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US farmers use pesticide despite treaty
Updated: 2005-11-28 09:30

That is not what the treaty envisioned, said David Doniger, senior scientist with the Natural Resources Defense Council. In the 1990s, he worked on the protocol as head of ozone programs for the Environmental Protection Agency.

"Nobody expected you would use the exemptions to cancel the final step of the phaseout or even go backward," Doniger said.

With methyl bromide probably sticking around for several years, the EPA is re-examining its health and safety standards.

California, which grows more than 85 percent of the nation's strawberries and other methyl bromide-dependent crops, launched regulations last year to improve its strictest-in-the-nation protections for farmworkers and others.

The increased protections are not enough for Alderman, a teacher at Pajaro Middle School in the California agricultural belt south of the Santa Cruz beaches.

Kids chase balls across the grassy playing field. Opposite a chain link fence, just beyond the range of an errant baseball, is a field where strawberries grow.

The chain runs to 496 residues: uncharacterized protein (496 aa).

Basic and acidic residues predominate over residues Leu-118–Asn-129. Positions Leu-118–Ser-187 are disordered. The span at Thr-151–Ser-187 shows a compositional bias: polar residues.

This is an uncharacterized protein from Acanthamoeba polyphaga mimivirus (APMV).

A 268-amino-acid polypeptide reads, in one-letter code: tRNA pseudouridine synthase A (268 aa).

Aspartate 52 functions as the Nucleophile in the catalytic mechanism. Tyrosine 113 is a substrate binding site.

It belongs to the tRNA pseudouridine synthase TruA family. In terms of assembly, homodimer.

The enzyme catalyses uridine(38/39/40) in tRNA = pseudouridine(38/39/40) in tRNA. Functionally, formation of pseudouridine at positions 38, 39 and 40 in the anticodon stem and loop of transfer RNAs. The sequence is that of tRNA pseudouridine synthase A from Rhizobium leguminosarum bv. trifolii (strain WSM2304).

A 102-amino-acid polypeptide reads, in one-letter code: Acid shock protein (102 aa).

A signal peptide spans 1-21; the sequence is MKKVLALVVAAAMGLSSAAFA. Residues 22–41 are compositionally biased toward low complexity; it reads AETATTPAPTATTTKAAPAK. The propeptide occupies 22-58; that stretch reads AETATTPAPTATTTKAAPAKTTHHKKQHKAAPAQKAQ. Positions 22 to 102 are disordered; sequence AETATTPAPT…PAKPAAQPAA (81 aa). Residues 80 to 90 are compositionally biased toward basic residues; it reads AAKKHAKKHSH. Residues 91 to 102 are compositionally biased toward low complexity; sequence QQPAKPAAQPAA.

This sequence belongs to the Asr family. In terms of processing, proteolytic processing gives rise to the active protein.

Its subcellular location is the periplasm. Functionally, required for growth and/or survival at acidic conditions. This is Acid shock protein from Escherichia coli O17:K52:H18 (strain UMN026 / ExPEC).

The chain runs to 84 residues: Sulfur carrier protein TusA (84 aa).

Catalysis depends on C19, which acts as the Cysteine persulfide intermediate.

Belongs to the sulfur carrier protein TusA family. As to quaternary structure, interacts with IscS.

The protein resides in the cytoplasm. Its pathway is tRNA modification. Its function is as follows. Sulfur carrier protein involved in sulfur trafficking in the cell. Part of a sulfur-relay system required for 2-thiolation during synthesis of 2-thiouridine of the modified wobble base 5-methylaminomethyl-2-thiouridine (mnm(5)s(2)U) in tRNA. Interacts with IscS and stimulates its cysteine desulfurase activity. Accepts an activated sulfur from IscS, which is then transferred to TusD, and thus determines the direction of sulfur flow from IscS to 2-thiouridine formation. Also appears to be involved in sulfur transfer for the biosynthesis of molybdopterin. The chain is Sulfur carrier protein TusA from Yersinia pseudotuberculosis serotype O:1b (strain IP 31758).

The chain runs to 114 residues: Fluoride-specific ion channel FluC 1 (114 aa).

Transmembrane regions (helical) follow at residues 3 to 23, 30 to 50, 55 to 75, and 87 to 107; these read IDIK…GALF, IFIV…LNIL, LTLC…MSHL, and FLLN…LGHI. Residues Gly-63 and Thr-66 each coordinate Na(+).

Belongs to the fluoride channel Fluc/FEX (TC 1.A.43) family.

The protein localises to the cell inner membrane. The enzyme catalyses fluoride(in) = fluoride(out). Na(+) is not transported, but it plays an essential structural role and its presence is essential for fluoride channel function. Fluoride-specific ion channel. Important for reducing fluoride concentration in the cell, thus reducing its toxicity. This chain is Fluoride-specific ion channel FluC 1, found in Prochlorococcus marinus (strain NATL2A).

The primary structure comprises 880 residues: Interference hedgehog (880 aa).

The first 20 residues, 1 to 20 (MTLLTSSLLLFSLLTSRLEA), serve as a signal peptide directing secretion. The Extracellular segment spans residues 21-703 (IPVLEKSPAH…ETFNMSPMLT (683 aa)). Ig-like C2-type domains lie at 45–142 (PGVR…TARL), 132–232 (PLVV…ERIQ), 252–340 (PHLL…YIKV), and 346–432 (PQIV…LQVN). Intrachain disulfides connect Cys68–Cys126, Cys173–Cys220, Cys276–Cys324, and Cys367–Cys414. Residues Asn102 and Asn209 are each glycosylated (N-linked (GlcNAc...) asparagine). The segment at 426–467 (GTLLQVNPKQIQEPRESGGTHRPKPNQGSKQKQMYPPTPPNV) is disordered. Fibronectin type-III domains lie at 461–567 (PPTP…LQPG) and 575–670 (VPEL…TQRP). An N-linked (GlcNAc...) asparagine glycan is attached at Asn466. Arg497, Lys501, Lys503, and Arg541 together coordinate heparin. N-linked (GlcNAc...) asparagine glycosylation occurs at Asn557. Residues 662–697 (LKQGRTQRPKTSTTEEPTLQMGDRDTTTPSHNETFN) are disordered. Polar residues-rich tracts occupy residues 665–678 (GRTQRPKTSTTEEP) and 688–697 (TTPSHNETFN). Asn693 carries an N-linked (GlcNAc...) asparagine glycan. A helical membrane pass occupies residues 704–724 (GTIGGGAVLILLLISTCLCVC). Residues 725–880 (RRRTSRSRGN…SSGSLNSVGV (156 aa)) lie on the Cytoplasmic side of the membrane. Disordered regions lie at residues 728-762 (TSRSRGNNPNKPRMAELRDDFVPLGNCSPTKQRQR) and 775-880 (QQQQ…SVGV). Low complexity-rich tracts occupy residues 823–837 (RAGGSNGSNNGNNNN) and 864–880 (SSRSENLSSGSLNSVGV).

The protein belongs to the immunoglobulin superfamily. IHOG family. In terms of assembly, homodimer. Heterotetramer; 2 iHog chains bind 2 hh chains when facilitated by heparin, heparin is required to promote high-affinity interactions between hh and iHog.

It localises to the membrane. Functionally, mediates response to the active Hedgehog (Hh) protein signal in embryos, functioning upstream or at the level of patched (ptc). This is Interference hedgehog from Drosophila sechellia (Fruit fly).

When air monitoring detected elevated methyl bromide levels four years ago, Alderman joined the outcry. County officials say they pressed the grower; this fall he used a different chemical on the fields nearest the school.

Alderman, however, remains concerned because government scientists say methyl bromide seeps into the air. "We have that nice ocean breeze that blows it all this way," the teacher said.

Even California's required buffer zones and ban on applying methyl bromide within 36 hours of school time is not enough, she said. The school draws youngsters on weekends too, and families live nearby. "It's ridiculous to think that as long as we don't do it on school days, then were OK," she said.

The American Association of Pesticide Control Centers logged 395 reports of methyl bromide poisonings from 1999 to 2004. A national total remains elusive because farmworkers often do not seek medical care.
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